The letter sent to Madigan this week said there should be a “uniform, comprehensive and transparent” process by which a lieutenant governor nominee should be picked by the party. Even the party insiders see that what is happening here is they ultimately will be pressured to pick whomever Madigan (as in Michael) wants for the post.
And if Madigan’s past electoral record is any indication, it is obvious that the lieutenant governor nominee ultimately will be someone whose appearance on the ballot does not hurt the chances of getting people to vote for a Democrat to represent them in the Illinois House of Representatives.
Forget about whether the person would be fit to govern Illinois if something bad happened to Quinn, or if they bolster the regional or ethnic diversity of the Democratic ticket for state constitutional offices.
THOSE COMMITTEEMEN IN their letter said they think the party’s officials should have been consulted about something as serious as abolishing the lieutenant governor’s post, although Madigan’s aides responded by telling reporter-types that it is absurd to think an individual legislator has to consult with the party bigwigs before he can introduce a bill for the Legislature’s consideration.
I’d take that argument much more seriously if Madigan were just another political schnook. If he were some freshman legislator serving his first term, or someone who came from a part of the state with little political clout, it would make sense that he could do what he wanted, and the people would be free to ignore his desire if they so wished.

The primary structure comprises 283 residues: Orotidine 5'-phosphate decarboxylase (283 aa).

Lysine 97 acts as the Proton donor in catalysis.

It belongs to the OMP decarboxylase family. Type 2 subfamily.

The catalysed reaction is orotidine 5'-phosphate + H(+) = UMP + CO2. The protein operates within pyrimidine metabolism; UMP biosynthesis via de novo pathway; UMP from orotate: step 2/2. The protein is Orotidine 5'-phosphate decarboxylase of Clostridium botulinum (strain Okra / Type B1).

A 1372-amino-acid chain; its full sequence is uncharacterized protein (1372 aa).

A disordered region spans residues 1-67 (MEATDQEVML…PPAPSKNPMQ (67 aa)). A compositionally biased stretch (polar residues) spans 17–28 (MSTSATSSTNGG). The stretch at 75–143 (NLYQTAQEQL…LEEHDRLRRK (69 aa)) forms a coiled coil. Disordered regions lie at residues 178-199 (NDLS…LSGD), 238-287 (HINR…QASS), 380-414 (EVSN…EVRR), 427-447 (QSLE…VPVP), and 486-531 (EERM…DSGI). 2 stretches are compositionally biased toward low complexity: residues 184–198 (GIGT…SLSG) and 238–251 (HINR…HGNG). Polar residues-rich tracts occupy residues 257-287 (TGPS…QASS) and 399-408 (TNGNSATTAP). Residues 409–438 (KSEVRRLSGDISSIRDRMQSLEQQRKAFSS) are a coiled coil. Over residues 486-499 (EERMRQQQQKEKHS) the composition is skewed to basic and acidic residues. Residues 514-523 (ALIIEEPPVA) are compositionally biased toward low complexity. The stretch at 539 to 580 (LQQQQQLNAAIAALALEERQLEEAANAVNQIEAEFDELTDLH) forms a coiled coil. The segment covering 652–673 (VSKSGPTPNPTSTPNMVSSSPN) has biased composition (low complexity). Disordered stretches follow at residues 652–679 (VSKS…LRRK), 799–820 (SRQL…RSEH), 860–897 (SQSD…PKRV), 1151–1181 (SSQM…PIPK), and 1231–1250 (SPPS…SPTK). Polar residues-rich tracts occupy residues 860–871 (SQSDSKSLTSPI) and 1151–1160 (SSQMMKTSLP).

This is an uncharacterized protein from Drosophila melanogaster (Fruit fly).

But the reality is that anything with the Mike Madigan name on it is going to get high profile just because of its sponsor. Any Democratic legislator who dares to vote against this proposed amendment can probably count on his/her political career withering away into dust.
I remember one time back during the 1990s when Mayor Richard M. Daley reached an agreement with certain legislative leaders to advance a measure the city desired, only for it to die in the Illinois House just after Madigan himself said it was not wise to exclude him from the pre-vote negotiations.